The Brücke artists were aware of existing developments in France, and in 1908 an exhibiton of Henri Matisse's work in Berlin confirmed their enthusiasm for the Fauves. Their work shares certain visual characteristics (simplified drawing, exaggerated forms and bold, contrasting colours) and both groups insisted on the freedom of the artists to explain the meaning of sources in nature in individual ways. The first major influence on Die Brücke was Art Nouveau. In 1903 and 1904 Kirchner studied in Munich under one the leading designers of the Jugendstil (german Art Nouveau), Hermann Obrist, and an early street scene, Street,Dresden(1907-8) was painted.

The Streer, 1907-8, Kirchner

Am meer,1906, Schmidt-Rottluff

Schmidt-Rottluff was the boldest colourist of the group, producing images in a disordant, forceful style. (e.g. Midday on the Moor, 1908).

By 1911 all of the members of the group moved to Berlin, and begun to go their seperate ways. Differences between the artists were beginning to be reflected in their works, as they moved away from the principles of style which had originally united them. Like the Fauve experiments in France, Die Brücke was indeed a bridge from Impressionism to Post-Impressionism to the art of the future which would assert its independence of means and expression through colour, line, form and two-dimensionality. As Kirchner wrote about Die Brücke:

"Painting is the art which represents a phenemenon of feeling on a plane surface. The medium employed in painting, for both background and line, is colour.... Today photography reproduces an object exactly. Painting, liberated from the need to do so, regains freedom of action... The work of art is born from the total translation of personal ideas in execution."

Les Fauves / Fauvism

Colours became charges of dynamite. They were supposed to discharge light. Everything could be raised above the real.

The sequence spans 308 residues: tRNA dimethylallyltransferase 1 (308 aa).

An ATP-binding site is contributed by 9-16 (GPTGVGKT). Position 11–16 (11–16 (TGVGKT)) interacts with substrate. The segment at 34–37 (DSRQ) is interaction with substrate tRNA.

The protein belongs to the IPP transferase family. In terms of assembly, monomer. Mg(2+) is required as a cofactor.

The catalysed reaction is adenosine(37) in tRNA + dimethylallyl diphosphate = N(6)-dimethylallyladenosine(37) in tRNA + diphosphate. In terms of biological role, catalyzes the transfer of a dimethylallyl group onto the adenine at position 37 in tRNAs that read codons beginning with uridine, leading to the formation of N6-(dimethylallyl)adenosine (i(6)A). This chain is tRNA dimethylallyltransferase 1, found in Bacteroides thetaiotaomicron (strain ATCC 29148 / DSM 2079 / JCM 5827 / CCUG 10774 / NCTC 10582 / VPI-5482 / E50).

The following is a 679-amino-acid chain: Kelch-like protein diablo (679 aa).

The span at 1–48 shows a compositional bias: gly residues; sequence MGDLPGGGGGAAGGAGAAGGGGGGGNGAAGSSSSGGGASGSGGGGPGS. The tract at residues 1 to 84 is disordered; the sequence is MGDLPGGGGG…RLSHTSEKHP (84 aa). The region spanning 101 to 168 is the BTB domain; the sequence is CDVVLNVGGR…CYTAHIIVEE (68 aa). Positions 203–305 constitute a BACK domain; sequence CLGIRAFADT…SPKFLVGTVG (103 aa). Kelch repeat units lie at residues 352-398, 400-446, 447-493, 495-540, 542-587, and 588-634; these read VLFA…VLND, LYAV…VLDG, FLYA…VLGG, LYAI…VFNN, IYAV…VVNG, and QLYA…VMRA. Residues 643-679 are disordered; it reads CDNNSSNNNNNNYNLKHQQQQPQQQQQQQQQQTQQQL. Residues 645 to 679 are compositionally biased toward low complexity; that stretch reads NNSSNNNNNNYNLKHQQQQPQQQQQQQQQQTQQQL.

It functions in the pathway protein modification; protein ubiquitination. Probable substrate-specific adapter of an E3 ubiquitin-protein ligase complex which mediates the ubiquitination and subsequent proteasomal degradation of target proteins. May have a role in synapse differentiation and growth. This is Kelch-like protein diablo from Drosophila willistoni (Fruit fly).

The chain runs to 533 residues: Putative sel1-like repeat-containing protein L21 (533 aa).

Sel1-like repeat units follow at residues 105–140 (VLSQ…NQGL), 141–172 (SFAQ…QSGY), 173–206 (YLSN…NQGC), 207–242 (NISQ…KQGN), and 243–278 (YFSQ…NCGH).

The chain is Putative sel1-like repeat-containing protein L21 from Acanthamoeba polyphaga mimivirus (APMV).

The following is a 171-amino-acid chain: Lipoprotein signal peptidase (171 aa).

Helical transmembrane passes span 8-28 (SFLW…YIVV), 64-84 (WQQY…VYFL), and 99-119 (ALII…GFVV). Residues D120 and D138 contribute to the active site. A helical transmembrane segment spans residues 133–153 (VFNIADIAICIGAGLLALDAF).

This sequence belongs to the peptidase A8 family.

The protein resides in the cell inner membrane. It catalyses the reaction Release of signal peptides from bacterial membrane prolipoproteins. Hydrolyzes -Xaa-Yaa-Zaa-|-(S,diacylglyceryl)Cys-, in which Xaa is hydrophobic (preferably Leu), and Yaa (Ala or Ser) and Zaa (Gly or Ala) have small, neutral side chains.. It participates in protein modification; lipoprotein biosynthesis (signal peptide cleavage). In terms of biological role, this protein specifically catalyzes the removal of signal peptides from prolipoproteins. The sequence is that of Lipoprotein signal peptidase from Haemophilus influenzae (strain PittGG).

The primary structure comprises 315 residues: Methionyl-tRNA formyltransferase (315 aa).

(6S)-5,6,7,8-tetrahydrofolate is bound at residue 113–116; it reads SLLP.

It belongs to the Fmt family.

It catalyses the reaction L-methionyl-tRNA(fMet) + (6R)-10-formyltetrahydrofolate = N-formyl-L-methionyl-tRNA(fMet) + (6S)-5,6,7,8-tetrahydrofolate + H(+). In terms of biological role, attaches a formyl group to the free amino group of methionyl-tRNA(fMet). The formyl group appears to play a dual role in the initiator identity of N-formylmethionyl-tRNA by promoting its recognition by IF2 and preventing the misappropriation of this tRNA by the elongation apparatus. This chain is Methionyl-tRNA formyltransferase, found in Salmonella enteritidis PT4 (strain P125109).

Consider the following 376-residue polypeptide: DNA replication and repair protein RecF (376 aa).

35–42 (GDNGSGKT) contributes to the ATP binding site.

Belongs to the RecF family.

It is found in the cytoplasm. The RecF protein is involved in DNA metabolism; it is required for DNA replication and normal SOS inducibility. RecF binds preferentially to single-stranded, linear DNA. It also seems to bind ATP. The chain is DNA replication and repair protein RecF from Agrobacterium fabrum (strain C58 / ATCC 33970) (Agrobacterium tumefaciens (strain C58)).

At the 1905 Salon d'Automne in Paris, a group of artists exhibited paintings so shocking - the colours so strong and brash, their application so spontaneous and rough- that they were immediately called les fauves (the wild beasts). The most prominent of those artists were ;
Henri Matisse
The Green Line by Matisse

André Derain
The Turning Road by Derain

Maurice de Vlaminck
The Circus by Vlaminck

Georges Rouault of Expressionism was also interested in this wave and had some pieces on this movement.

Fauvism was the first of the avant-garde

(Avant-garde represents a pushing of the boundaries of what is accepted as the norm or the status quo, primarily in the cultural realm.) movements of 20th century to shake up the art world, but the Fauves were never a consciously organised movement with an agreed agenda. Matisse, the oldest and most established, soon became known as "the king of the wild beasts".

In "Notes of a Painter", published in La grande Revue in 1908, Matisse clarified his conception of the role of art:

"What I am after, above all, is expression....I am unable to distinguish between the feeling I have for life and my way of expressing it.... The chief aim of colour should be to serve expression as well as possible.... What I dream of is an art of balance, of purity and serenity devoid of troubling or depressing subject matter, an art which might be for every mental worker, be the business man or writer, like an appeasing influence, like a menthal soother, something like a good armchair in which to rest from physical fatigue."

Luxe, Calme et Volupté, 1904, Matisse (Luxury,Calm and Pleasure)

This painting was exhibited in 1905 and Signac bought it immediately. Raoul Dufy said " In front of this picture, I understood all the new principles; Impressionism lost its charm for me as I contemplated this miracle of imagination produced by drawing and colour."

It should be notted that many of the Fauves (Matisse, Rouault, Camoin, Marquet, Manguin) studied under Gustave Moreau (Symbolism), whose open-minded attitudes, originality and belief in the expressive power of pure colour was inspirational.

Van Gogh had an overwhelming influence on Vlaminck. He first saw Van Gogh's work at an exhibiton in 1901, and confessed shortly after that he loved him more than his own father. He adopted the habit of squeezing paint directly from the tube onto the canvas calling attention to the physicality of material, as in Picnic in the Country.

Picnic in The Country, Vlaminck, 1905